Klondike Kings

From the discoverers of the gold to the thieves who tried to steal it, the Klondike Gold Rush enticed thousands of people to Skagway, Dawson, and the gold fields beyond. It all started with the discovery of gold on Rabbit Creek in August of 1896.

Learn more about three of the people who discovered the gold that started the gold rush:

Black and white photo of Skookum Jim in front of a pile of dirt
Keish, also known as Skookum Jim Mason, probably on his claim in the Klondike gold fields, ca. summer 1898.

National Park Service, Klondike Gold Rush National Historical Park, Candy Waugaman Collection, KLGO Library DP-116-10570.

Keish- Skookum Jim Mason

Keish, born in 1855 in Tagish, would also later become known as Skookum Jim Mason. Keish was born near Lake Bennett to the Dakl' aweidi Clan. His family was tightly linked to the trade between coastal Tlingit people and the inland Tagish. His father was a Tlingit man from the Crow clan and his mother was Tagish from the Wolf clan. These strong family ties seemed to influence Keish because as a young man he worked in Dyea as a packer on the Chilkoot Trail.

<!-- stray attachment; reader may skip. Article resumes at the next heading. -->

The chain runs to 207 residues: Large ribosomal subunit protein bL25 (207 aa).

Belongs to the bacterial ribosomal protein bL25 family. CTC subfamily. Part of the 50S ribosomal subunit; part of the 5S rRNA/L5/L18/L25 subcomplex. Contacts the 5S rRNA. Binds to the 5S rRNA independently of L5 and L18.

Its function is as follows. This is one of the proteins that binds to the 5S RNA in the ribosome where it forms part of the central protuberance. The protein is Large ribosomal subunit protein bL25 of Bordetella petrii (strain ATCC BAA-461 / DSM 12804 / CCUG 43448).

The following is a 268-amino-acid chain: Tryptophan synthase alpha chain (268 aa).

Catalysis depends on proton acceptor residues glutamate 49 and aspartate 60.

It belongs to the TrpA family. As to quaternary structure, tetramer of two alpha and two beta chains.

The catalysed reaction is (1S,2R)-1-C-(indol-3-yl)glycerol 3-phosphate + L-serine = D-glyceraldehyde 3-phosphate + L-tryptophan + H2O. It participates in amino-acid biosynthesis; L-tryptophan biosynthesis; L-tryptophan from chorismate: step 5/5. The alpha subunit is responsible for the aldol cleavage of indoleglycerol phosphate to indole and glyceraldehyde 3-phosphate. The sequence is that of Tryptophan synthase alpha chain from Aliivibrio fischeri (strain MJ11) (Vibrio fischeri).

It is on the Chilkoot Trail where Keish got the nickname Skookum Jim, for being able to haul huge loads of more than 100 pounds. It was also on the trail that he met George Carmack, who would become a friend and partner. Carmack would eventually start a family with Keish's sister, Shaaw Tlaa (Kate Carmack). These two men, along with Keish's cousin, began prospecting together in 1888. In 1887, Keish assisted Captain William Moore with a survey over another low lying passage that later competed with the Chilkoot Trail as a major route to the Klondike, known as the White Pass.

In the early 1890s, Keish left the area and his friends to head north to Forty Mile, along the Yukon River and began prospecting on his own. He returned some years later and reconnected with his sister and friend George. Soon after his return in August of 1896, the family group of four discovered gold on Rabbit (Bonanza) Creek. Together Keish, George Carmack, Kate Carmack, and Dawson (Tagish) Charlie worked what would become known as Discovery Claim and collectively earned nearly one million dollars.